The main problem with the movie is that it feels way too rushed. I guess a good portion was cut because director Fred Dekker was pressured to bring the movie in under 90 minutes. Because of this some character development is left out. They are building a pretty interesting world here, with a lot of humor, but there is barely any time for anything other than the most basic plot thread.
Even so, Duncan Regehr's portrayal of Dracula is considered one of the best. It is one of the few times you get to see how strong and dangerous he really is. He is one nasty villain, cold and completely inhuman. Contrasting this is Tom Noonan's sympathetic portrayal of the Frankenstein monster, here able to talk again and, despite being referred to as an "old friend" by Dracula, none too willing to murder children just because he is told to do so.
The other monsters, though nicely done, are merely henchmen. We do get an answer to the question of what would happen if you just blew a werewolf up, however.
Of the older kids, it is Brent Chalem as Horace that largely stands out. Again, if more of the movie was left intact, his growth as a character may have made even more sense, but he does get to play the hero. Also surprising is Ashley Bank, who is obviously having the time of her life on the movie set, and whose character turns out to be central to the plot and not just a cute, annoying younger sibling.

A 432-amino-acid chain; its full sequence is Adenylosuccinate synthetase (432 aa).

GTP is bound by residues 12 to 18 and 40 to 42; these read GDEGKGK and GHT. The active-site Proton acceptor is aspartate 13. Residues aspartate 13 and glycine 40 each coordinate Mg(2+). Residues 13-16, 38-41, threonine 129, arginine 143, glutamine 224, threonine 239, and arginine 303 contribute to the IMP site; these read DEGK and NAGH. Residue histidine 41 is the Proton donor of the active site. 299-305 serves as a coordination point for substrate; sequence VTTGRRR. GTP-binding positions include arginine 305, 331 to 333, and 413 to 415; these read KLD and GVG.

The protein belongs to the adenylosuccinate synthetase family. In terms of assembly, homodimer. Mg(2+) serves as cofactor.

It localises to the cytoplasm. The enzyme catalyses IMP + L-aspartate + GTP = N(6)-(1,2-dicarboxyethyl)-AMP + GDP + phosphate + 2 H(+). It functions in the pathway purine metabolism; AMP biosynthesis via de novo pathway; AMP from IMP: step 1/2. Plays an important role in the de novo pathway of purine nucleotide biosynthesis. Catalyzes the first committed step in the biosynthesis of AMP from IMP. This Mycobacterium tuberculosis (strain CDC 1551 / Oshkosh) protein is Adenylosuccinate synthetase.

A note about this being PG-13. Keep in mind that PG-13 was put in place originally because of uptight parent groups protesting that PG movies were getting too violent, so the MPAA came up with the rating to straddle the line between PG and R - think Gremlins or Poltergeist, two of the movies that were named in the complaints. It's not the neutered, bloodless PG-13 of today, and contains a fair bit of gore, as well as some surprising death scenes. This movie was aimed right at the audience that would want to see it, and there was enough to the movie to keep parents interested as well.
The Monster Squad (1987)
Time: 82 minutes
Starring: Andre Gower, Robby Kiger, Brent Chalem, Ryan Lambert, Stephen Macht, Duncan Regehr, Tom Noonan
Director: Fred Dekker